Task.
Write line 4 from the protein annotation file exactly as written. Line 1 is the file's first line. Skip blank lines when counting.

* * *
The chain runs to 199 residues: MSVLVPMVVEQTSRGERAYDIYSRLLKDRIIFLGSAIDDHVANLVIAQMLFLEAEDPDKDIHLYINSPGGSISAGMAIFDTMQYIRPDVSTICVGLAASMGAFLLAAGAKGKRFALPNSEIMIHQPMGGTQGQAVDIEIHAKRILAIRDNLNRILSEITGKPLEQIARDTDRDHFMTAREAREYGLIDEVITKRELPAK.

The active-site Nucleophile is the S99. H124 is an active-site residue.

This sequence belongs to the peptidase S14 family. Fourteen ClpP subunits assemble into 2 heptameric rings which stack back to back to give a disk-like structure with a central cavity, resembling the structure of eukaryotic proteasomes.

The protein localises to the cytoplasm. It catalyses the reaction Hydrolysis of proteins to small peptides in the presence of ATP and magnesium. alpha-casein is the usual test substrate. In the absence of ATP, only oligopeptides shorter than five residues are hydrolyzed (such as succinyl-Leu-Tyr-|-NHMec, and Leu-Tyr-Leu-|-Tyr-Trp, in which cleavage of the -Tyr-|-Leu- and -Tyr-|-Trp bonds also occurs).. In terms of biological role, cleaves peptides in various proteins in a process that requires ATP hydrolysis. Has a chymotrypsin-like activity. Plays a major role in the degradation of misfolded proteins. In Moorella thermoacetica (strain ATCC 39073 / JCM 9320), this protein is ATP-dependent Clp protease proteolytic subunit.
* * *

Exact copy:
The protein localises to the cytoplasm. It catalyses the reaction Hydrolysis of proteins to small peptides in the presence of ATP and magnesium. alpha-casein is the usual test substrate. In the absence of ATP, only oligopeptides shorter than five residues are hydrolyzed (such as succinyl-Leu-Tyr-|-NHMec, and Leu-Tyr-Leu-|-Tyr-Trp, in which cleavage of the -Tyr-|-Leu- and -Tyr-|-Trp bonds also occurs).. In terms of biological role, cleaves peptides in various proteins in a process that requires ATP hydrolysis. Has a chymotrypsin-like activity. Plays a major role in the degradation of misfolded proteins. In Moorella thermoacetica (strain ATCC 39073 / JCM 9320), this protein is ATP-dependent Clp protease proteolytic subunit.